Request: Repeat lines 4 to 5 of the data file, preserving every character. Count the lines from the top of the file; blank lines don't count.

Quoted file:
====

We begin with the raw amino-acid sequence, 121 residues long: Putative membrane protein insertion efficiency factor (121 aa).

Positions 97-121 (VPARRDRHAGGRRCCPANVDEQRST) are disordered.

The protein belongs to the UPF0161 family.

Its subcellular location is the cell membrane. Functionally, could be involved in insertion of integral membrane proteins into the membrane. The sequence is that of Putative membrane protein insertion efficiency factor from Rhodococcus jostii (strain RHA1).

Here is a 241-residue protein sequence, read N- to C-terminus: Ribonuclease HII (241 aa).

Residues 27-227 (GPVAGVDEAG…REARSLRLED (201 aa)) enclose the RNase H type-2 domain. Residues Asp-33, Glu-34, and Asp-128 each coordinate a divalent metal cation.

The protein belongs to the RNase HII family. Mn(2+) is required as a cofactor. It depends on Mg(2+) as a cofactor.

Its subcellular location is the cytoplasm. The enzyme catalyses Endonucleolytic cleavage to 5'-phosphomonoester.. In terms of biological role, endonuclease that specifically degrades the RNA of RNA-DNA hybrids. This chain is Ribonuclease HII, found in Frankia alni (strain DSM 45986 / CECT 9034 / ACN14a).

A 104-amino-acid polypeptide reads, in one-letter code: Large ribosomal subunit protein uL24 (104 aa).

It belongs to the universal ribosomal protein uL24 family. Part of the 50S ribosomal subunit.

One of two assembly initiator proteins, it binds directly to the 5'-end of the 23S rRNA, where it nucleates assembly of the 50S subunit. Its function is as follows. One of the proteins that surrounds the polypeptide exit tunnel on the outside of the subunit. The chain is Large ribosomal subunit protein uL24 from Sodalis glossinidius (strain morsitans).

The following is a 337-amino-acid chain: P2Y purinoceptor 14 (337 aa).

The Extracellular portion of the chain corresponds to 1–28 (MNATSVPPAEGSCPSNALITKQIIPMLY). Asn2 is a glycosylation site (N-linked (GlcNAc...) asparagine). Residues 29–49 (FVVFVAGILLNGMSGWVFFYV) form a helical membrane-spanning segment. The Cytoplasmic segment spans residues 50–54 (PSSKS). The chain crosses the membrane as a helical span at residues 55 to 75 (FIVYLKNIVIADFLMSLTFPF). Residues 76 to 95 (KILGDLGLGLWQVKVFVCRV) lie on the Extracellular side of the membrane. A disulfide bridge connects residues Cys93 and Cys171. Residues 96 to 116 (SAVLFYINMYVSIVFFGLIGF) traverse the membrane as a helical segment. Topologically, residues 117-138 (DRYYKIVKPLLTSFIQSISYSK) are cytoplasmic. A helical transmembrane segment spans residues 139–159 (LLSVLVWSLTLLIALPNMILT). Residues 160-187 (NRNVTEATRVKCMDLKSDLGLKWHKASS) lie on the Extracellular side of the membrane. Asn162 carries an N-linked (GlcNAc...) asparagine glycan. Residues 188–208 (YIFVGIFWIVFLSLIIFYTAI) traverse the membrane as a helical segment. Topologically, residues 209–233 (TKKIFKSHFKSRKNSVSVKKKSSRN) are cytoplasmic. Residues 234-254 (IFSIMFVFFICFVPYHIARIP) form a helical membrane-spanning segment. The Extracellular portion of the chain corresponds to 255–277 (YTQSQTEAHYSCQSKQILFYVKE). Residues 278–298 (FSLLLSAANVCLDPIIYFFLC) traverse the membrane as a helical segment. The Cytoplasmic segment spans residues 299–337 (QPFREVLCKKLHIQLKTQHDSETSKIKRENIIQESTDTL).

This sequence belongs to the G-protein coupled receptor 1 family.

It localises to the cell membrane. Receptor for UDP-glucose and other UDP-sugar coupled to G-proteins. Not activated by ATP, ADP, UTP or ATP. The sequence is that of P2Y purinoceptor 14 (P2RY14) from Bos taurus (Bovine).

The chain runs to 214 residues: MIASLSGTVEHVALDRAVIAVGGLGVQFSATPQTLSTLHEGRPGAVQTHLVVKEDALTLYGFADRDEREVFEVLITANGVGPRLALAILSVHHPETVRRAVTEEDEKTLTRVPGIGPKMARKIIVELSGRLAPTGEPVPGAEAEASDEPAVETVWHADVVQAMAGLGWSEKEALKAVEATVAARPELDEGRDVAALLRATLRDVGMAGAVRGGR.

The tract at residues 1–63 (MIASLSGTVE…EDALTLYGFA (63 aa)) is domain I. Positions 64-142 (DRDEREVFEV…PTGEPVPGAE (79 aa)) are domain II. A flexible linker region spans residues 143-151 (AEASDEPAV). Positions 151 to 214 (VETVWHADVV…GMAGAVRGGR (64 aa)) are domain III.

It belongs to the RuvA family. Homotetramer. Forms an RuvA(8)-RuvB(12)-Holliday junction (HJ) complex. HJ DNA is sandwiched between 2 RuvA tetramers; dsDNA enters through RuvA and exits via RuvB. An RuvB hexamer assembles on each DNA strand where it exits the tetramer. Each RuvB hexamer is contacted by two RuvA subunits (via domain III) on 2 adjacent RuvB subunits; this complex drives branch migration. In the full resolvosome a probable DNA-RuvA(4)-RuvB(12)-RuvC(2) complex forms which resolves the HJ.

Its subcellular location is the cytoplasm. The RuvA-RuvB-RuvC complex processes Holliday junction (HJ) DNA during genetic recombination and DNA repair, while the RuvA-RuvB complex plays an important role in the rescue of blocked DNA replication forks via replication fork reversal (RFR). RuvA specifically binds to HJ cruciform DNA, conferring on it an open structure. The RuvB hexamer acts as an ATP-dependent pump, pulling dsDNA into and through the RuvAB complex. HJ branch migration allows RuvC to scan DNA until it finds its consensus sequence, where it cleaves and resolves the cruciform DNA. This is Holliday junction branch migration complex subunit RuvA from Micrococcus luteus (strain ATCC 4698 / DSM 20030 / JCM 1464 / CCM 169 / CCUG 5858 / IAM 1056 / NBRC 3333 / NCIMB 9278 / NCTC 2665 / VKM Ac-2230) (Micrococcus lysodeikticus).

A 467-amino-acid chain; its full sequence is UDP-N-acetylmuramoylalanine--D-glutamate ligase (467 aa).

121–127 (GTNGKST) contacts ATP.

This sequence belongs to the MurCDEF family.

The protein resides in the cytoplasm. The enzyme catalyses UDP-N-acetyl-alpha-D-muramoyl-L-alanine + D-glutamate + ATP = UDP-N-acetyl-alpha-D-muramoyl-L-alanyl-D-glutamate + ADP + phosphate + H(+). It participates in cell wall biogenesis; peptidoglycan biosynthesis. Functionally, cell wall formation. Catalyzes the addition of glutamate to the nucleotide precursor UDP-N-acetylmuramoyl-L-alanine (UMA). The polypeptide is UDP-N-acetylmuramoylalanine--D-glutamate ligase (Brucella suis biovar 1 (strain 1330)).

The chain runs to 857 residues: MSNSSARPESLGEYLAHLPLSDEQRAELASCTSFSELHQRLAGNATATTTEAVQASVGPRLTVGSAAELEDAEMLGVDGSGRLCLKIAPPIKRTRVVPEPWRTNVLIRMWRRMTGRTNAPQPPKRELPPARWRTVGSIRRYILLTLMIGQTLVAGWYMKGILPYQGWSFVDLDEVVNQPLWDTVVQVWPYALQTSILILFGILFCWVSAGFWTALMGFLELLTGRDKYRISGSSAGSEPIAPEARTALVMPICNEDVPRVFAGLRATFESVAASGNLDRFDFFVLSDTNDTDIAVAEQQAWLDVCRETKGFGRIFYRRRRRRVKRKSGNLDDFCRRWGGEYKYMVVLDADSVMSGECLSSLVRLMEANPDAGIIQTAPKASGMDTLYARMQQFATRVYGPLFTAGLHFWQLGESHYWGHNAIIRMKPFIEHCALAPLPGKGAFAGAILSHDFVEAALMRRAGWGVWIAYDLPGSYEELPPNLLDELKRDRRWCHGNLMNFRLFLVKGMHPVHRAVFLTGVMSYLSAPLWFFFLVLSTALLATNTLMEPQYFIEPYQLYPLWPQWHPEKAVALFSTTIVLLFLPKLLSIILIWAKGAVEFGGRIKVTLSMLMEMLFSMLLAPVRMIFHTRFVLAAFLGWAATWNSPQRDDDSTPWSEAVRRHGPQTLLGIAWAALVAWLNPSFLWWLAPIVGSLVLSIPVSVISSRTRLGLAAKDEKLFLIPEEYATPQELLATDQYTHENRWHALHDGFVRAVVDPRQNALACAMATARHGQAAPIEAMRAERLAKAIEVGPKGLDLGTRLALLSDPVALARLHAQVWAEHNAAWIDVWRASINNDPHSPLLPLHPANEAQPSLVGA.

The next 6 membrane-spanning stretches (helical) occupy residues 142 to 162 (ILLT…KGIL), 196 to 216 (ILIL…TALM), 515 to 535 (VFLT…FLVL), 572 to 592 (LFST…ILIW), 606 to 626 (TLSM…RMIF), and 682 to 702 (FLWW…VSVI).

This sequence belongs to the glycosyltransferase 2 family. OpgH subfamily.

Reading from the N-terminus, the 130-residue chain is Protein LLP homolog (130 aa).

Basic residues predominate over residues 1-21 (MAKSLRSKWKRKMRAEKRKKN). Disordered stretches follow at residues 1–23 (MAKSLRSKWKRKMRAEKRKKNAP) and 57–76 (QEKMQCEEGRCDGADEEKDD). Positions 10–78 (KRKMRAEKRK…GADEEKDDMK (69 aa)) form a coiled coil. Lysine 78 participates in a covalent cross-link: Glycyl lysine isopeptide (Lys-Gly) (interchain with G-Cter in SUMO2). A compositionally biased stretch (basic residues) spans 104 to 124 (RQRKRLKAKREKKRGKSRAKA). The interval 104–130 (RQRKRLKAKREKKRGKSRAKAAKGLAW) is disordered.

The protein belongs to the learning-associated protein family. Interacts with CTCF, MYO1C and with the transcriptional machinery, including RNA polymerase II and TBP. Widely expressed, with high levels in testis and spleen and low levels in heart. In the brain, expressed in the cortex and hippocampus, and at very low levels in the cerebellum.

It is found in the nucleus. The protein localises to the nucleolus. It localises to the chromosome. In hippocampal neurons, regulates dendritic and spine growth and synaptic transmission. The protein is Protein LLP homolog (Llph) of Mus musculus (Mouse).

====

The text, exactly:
Its subcellular location is the cell membrane. Functionally, could be involved in insertion of integral membrane proteins into the membrane. The sequence is that of Putative membrane protein insertion efficiency factor from Rhodococcus jostii (strain RHA1).

Here is a 241-residue protein sequence, read N- to C-terminus: Ribonuclease HII (241 aa).